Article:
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  • Writer's pictureLissa Cowan

How Blind Trust Can Make You a More Unique Writer

Do you ever stop and think about how many strangers you blindly trust every single day? How many anonymous beings work behind the scenes of your life, doggedly and kindly showing up so you can get it all done? Over the winter holidays I began to consider—while waiting in line at the airport for a stranger to weigh my bag and make sure it reached my destination, while sitting at the bar expecting that another stranger behind the steamed up swivel doors would prepare my breakfast the way I requested and not spit on my eggs—just how much incredible people showing up actually contributed to my wellbeing. And, of course this blind trust extends to also trusting strangers with my life. I trust that the women and men de-icing the plane’s wings will do it correctly and not screw up because they’re half-asleep (it is after all six in the morning!) That they’ll remove every bit of the ice and snow so that the plane will take off and not crash. That the pilot is stable so we won’t die horribly while we’re suspended 35,000 feet in the air. While travelling, I trust that all the strangers who I don’t ever meet or who I only meet in passing will give their all because I know this needs to happen for me to receive my belongings, eat nourishing foods, and reach my destination in one piece. So, if I so easily trust people I don’t know, why then is it so difficult for me to trust myself when it comes to my own writing? Recently I spoke to a writer friend about how the narrative for a new book of mine had taken an unexpected turn. I’m sure I sounded slightly panicked when I told him that the characters of my latest creative non-fiction piece had hijacked MY story. Instead of going along with whatever my muse was dishing out, I felt anxious about having no control. Obviously, as a writer it’s important to navigate, yet the writing that comes when we start a new work doesn’t always make sense to us. Trusting where you’re headed at the start can make or break you as a writer. If you don’t allow time for creative exploration when you first begin a new piece, then you may not get to what you really need to write. It takes time to arrive at the core of who you are and what you wish to express, and this is what will eventually make you stand out. Of course, this process goes for just about anything you do that's creative, not only writing. Let’s just say you’re a passenger on a plane. You wouldn’t burst into the cockpit and tell the pilot how to fly the plane, right? You would TRUST that she knows where she’s going and that she’ll get you there safely. Well, the same is true for writing. Using this analogy, let’s just pretend that your written work is a plane flying of it’s own accord and completely in control of where it wants to take you. The pilot of your writing project has gone to flight school and passed with flying colours! The airplane’s in good working order and experts like engineers and mechanics have inspected the aircraft to make sure of it. With that in mind why not just sit back and enjoy the ride of your writing process, trusting that the muse, imagination, creative mystery, magic, or whatever you wish to call it is right there beside you, guiding you where you need to go? In many ways the creative process is a kindly stranger there to show you the way. Much like all of the imperfect strangers we trust to take us places, help us with our luggage, get us to our destination and so on when we're travelling, when we trust completely in the writing process we’ll eventually arrive at exactly where we need to be. Yes, it may take longer than we want it to, yet if we learn not to fear the process but rather to embrace it, then we'll go far and our work will soar as a result. 10 WAYS TO TRUST THE WRITING PROCESS AND GET OUT OF YOUR OWN WAY 1. At the start of any writing piece, play as much as you can with words, language, thoughts and ideas before you get serious about what you’re writing. 2. Pretend that a team of experts are behind the scenes managing your work and that all you have to do is show up and let the creative process take its course. 3. Don’t re-read what you’ve written too much as it will make you fret and worry. 4. It’s all right to read what you wrote the day before, yet don’t judge yourself for not writing like Hemingway or Atwood right out of the gate as it will impact the writing you’re about to do that day. 5. If it seems like you’re writing a strange book that nobody will read, keep going and celebrate that strangeness. 6. Early on you don’t need to ask questions like, who would ever read this? So DON’T ask them because it will hurt you. 7. Cut yourself some slack at the beginning when you notice your confidence waning. Remember that everyone has good writing days and bad writing days, no matter how skilled a writer you are. 8. Learn to listen to that voice inside you that says you’re doing well and to keep going. 9. Acknowledge and then politely ignore that voice telling you that you’re wasting your time. 10. Dive in and enjoy being in the moment of creating because the journey is as important as the destination! Photo credit: Jonas Vincent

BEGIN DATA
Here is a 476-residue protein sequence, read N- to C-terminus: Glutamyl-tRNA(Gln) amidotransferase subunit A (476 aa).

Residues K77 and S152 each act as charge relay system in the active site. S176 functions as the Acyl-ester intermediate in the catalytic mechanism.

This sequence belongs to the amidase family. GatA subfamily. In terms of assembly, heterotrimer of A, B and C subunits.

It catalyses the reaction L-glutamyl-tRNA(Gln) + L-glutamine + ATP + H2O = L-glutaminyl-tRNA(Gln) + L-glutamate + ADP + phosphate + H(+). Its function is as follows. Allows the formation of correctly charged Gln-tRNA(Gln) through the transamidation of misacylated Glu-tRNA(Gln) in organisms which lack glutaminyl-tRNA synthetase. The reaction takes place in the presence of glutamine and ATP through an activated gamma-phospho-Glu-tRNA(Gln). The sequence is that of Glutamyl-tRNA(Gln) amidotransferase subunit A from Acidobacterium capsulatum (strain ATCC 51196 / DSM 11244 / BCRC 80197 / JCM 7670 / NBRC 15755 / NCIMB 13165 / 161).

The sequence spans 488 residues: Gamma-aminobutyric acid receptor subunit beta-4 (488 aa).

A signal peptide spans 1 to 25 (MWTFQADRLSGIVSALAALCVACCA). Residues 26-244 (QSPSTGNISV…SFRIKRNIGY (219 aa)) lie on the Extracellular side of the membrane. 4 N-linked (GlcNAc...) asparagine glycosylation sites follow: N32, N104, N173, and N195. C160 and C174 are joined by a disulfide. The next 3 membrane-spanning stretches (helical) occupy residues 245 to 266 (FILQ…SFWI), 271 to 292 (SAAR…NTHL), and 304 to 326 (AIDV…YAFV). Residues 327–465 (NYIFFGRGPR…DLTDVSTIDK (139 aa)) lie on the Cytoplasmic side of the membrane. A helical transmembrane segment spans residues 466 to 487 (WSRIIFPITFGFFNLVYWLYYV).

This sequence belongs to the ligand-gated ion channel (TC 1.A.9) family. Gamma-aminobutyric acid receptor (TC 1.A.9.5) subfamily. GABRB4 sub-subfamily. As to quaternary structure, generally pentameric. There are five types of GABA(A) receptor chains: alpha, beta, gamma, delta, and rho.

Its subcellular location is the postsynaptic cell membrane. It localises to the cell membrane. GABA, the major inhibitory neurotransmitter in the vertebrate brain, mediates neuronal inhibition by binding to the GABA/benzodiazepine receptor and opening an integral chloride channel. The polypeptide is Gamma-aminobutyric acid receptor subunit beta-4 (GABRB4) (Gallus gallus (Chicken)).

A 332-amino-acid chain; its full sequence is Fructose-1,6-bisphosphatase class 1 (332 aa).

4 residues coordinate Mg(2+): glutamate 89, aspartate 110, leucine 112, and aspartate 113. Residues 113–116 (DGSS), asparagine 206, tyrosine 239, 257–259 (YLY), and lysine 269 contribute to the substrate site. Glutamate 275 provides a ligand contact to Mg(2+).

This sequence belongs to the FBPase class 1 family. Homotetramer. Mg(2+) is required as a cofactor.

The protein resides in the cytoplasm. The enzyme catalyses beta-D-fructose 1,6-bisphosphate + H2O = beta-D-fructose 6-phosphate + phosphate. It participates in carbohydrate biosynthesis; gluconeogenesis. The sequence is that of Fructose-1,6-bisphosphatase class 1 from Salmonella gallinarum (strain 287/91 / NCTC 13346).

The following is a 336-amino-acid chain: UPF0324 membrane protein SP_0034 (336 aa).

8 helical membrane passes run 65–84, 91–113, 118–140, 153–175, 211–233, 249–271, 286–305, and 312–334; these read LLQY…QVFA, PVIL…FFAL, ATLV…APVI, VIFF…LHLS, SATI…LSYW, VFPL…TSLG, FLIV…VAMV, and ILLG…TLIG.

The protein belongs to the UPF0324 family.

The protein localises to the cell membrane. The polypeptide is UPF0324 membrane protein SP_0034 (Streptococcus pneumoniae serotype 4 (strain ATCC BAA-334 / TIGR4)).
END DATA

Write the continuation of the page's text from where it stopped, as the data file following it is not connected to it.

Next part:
Copyright © Lissa M. Cowan

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